Washington, Feb 10 : The United States should support President Pervez Musharraf, but with some reservations, the Washington Times has said in its report.
To deal with these reservations, Musharraf should continue to be persuaded and even somewhat pressured and coerced toward reforms more in line with American democratic beliefs.
The US has already acknowledged that the February 18 election will be imperfect. Our goal now must be to pressure Musharraf to make changes in course toward the next elections by opening freedom of assembly and freedom of the press.
Musharraf, himself imperfect and perhaps with some self-serving motivations, is the only man available and capable of holding together the diverse and conflicted society that is today's Pakistan, the paper said.
The Pakistan Army and security services remain loyal to Musharraf and some segments of the people even see the necessity of his "emergency" suspension of democratic institutions and human rights, it added.
Under Musharraf today we see three peoples of Pakistan: Those violently opposed to any restrictions on democracy; those somewhat understanding and tolerant of Musharraf's limitations and "emergency" measures; and the terrorism-inclined fundamentalists.
Meanwhile, Musharraf and his government must be encouraged, persuaded and perhaps somewhat coerced (by selective and targeted withholding of US funds) to eliminate corruption and restore more trustworthy, open and honest media, judiciary, voting and other values, the report said.
On the issue of corruption, the paper said despicable as it is in Pakistan, it is not better or worse than in Iraq today or in past US involvements like Vietnam.
On the issue of Pakistan's nuclear weapons, the report said that Americans need to be aware that the US has been and remains a strong supporter of Musharraf's and all Pakistan Governments in the committed efforts to ensure the safety and security of these national assets at all times and in all circumstances.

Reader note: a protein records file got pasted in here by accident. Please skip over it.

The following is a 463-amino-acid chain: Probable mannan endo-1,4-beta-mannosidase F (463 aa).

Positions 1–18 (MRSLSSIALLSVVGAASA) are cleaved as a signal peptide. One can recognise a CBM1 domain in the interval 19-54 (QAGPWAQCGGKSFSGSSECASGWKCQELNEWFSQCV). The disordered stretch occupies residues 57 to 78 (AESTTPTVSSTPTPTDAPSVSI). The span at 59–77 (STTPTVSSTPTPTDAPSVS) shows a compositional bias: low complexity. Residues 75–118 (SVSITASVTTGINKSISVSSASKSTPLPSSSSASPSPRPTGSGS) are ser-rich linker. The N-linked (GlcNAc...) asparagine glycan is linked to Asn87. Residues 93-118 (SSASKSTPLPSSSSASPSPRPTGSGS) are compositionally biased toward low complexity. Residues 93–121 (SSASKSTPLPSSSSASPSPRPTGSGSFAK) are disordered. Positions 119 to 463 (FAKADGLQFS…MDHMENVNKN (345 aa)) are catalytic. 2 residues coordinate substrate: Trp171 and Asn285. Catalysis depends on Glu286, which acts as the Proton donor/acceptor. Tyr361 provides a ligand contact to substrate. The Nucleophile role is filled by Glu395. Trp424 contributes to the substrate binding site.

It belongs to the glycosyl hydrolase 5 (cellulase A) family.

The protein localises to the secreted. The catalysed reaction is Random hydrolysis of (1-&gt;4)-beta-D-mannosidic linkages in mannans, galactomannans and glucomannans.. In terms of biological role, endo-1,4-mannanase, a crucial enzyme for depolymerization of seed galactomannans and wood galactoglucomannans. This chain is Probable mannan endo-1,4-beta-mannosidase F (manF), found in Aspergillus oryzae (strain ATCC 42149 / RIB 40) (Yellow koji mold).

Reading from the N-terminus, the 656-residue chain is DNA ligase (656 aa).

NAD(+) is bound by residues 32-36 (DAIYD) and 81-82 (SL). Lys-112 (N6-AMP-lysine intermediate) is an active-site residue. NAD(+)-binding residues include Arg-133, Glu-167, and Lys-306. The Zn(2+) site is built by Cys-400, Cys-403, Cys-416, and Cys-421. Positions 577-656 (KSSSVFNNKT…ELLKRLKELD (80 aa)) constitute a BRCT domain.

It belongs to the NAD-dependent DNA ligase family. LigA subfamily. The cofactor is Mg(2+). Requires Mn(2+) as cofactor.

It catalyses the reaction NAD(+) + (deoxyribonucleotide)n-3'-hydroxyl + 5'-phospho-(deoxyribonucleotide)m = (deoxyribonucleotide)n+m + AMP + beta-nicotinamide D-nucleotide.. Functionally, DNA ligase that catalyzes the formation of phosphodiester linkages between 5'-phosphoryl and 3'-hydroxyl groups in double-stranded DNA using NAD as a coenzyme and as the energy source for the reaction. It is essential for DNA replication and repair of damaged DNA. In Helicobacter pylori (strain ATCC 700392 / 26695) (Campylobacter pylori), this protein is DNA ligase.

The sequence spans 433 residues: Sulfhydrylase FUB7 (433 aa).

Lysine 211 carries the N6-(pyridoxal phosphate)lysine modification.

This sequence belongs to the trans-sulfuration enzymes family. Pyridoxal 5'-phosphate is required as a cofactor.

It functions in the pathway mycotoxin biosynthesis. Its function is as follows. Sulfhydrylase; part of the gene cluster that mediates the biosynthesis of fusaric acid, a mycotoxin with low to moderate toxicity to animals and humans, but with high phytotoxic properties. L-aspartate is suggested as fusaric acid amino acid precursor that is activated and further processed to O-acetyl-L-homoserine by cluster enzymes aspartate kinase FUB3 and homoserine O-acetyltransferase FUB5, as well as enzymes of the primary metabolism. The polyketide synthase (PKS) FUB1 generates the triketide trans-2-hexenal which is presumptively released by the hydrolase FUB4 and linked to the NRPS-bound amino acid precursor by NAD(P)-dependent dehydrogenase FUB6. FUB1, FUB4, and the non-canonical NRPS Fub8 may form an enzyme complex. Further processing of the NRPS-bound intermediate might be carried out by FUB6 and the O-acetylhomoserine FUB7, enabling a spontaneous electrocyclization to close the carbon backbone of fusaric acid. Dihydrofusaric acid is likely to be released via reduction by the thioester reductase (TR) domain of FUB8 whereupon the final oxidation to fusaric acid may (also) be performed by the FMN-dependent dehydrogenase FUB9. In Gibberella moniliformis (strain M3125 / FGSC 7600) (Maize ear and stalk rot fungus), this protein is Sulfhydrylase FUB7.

This assistance needs to remain and may even be bolstered in any eventuality in which that may be required (though there is no foreseen likelihood of such a need to increase this already robust programme), it added.
The Washinton Times said that the tribal areas are hotbeds of dangerous people and situations that may even harbour Osama bin Laden, his followers and believers. The tribal areas are the current nexus of the worst form of anti-Western terrorism.
Pakistan Army continues to be engaged here and its success varies. Musharraf maintains that US troops are unneeded and unwelcome. Yet there are many other US support operations such as that which eliminated Afghan al Qaeda leader Abu Laith al-Libi in Pakistan at the end of January, it said.
And in late January, Pakistan's government troops clashed mightily with terrorist troops headed by Waziristan insurgent commander Baitullah Mehsud. After that fighting, Pakistan has taken control of Darra Adam Khel, a town that has served as an illicit arms bazaar for about 100 years.
But we still see an eventual possible future need for US troops in the tribal areas. The US needs to be ready to enter if summoned by Pakistan.
Finally, the entire international community seems united in persuading Musharraf to restore and enlarge democratic institutions and principles. His control of the press and judiciary stifles not only terrorists but also needed democratic discourse.
There is great hope in and for Pakistan. Without continued U.S. assistance and support, that hope would be diminished or lost. An imperilled Pakistan is not in the best interests of most Pakistanis, the American people or the rest of the Western world, it concluded.